"(Bush) has basically forced the issue," a league source told The Sports Xchange.
The deal, entering its final season, is scheduled to pay Bush $11.8 million. His original contract, negotiated in 2006, has been reconfigured once, and neither side seems keen on restructuring again.
Even with the moratorium on discussing players during the lockout, the suspicion is that Bush and his advisors have nonetheless identified a subset of potential suitors, have some feel for the price they can elicit and have determined there will be some attractive free agency opportunities if the tailback is released by the Saints.
New Orleans coach Sean Payton genuinely likes Bush, and his committee approach at tailback has nicely defined his role, but the five-year veteran might be a luxury at this point. For the Saints, Bush is a potentially explosive receiver in space, a terrific player in a screen-heavy offense and a superb punt return man. But he wants a bigger profile and, with first-round draft choice Mark Ingram further bolstering an already crowded tailback spot in New Orleans, it will be hard to justify paying nearly $12 million to a guy who is basically a role player.
The bet remains here that, between signing bonus and 2011 salary, Bush will be "made whole" on the $11.8 million, or close to it, but the odds are it won't be in New Orleans.
HARRISON'S TIME NUMBERED: His rant last week aside, Pittsburgh outside linebacker James Harrison can probably start the countdown to the end of his career with the Steelers, especially given the history of the team and its football people.
Forget the fact that the league's Defensive Player of the Year in 2008 became the latest to provide a black eye for the Black and Gold. The Steelers will take the accompanying public relations hit and, while hardly satisfied with Harrison's attempt at an apology and explanation, move on.
In time, probably another season or so, they'll move on without Harrison. A passionate defender whose effort and play-making skills are much admired by coordinator Dick LeBeau, the late-blooming Harrison is 33, and will be 34 before the start of the 2012 campaign.
Harrison has demonstrated none of the performance drop-off typical of players at that age, and certainly no loss of energy, but the Steelers have a way of phasing out older outside linebackers, spinning the revolving door, and moving in new guys who previously apprenticed in their 3-4 system. Tagged with the franchise marker earlier this spring, LaMarr Woodley is 5 1/2 years younger than Harrison, and the Steelers will make it a post-lockout priority to hammer out a long-term agreement that extends the one-year tender he signed earlier this spring.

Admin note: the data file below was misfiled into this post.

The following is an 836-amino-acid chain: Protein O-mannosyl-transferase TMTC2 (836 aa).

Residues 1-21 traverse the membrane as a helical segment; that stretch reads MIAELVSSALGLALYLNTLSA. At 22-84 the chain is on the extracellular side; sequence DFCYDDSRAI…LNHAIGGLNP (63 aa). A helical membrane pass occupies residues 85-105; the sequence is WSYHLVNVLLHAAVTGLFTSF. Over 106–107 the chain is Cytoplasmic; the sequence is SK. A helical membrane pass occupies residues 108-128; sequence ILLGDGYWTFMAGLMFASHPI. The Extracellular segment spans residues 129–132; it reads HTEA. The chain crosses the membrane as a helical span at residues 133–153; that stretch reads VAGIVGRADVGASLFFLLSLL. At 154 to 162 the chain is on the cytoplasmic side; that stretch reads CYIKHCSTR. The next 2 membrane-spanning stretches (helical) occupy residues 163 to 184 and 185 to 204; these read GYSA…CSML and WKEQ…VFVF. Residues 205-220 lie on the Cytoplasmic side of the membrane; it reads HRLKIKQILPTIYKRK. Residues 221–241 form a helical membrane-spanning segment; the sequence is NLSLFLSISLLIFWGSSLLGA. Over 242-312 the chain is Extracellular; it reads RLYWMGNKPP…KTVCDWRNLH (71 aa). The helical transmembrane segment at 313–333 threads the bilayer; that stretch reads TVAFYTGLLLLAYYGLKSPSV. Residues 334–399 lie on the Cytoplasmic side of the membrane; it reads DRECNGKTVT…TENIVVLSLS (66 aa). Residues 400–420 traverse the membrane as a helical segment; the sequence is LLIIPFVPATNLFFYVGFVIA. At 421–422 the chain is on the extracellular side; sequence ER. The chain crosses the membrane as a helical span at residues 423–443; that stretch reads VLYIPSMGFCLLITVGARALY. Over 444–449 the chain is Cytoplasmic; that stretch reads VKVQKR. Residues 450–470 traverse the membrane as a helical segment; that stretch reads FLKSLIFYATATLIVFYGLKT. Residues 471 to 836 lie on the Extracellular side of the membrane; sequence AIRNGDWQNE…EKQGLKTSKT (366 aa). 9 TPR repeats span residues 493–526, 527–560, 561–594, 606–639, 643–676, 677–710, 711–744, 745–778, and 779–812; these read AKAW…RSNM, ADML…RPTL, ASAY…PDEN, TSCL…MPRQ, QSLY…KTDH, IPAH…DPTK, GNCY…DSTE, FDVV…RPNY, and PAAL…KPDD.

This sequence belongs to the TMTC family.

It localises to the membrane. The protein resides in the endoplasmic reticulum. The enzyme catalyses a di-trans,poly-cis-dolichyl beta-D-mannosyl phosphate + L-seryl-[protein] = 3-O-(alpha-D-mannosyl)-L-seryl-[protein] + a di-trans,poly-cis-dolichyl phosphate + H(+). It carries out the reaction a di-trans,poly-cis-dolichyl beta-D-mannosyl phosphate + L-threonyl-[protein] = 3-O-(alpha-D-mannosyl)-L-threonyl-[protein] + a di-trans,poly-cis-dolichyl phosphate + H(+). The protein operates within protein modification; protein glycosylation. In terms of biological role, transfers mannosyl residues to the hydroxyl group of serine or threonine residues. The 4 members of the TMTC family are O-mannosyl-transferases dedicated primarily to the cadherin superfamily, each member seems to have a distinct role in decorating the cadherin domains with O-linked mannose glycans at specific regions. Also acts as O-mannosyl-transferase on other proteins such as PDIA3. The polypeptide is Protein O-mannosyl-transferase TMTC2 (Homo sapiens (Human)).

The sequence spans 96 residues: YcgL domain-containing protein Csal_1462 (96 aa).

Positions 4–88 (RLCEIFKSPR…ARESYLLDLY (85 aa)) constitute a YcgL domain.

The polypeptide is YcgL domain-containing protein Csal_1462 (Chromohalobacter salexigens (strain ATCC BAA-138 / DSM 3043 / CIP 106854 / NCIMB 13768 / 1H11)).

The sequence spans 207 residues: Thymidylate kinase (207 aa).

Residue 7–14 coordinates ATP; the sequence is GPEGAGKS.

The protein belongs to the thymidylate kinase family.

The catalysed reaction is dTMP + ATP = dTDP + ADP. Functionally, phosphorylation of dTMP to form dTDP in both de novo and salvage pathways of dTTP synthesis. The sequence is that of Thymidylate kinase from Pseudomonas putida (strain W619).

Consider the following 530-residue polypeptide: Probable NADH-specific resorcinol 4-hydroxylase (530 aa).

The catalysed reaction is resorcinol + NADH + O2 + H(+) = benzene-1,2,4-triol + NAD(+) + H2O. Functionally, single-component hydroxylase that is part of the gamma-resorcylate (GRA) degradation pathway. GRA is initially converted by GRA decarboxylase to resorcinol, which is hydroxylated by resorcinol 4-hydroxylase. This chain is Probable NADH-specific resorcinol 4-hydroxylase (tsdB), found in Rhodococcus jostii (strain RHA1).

If they succeed, the deal is sure to rival the six-year, $51.75 million contract Harrison signed in 2009. While the success of the Pittsburgh defense depends in part on having two terrific outside 'backers, the club might not want to invest such a big part of its salary cap on the position. Harrison's base salary for this season is just $3.67 million. Even in 2012, it's a palatable $5.315 million. But there is nearly $19 million left in base salaries for the three-year period 2012-2014, and the bet here is that Harrison won't be around to cash much of it.
The Pittsburgh system is built on bringing in former college defensive ends, taking a season or two to convert them to 3-4 linebackers and then moving them up the playing-time chain. The team invested a second-round pick in 2010 on Jason Worilds and a fifth-rounder this year on Chris Carter, and the club expects both to be players in the future.
Perhaps eventual contenders, in fact, for Harrison's spot.
BRIDGE MEN: One of the priorities for some teams when the lockout ends — especially for those clubs who drafted quarterbacks expected to start early in their careers (Newton of Carolina, Cincinnati's Andy Dalton, Christian Ponder of Minnesota, Tennessee's Jake Locker, and perhaps Colin Kaepernick of San Francisco) — is finding a veteran "bridge" at the position. An inexperienced, non-threatening passer who could perhaps log a few starts while the rookie prepares to step into the lineup, or who might provide a temporary alternative/willing mentor if the youngster falters.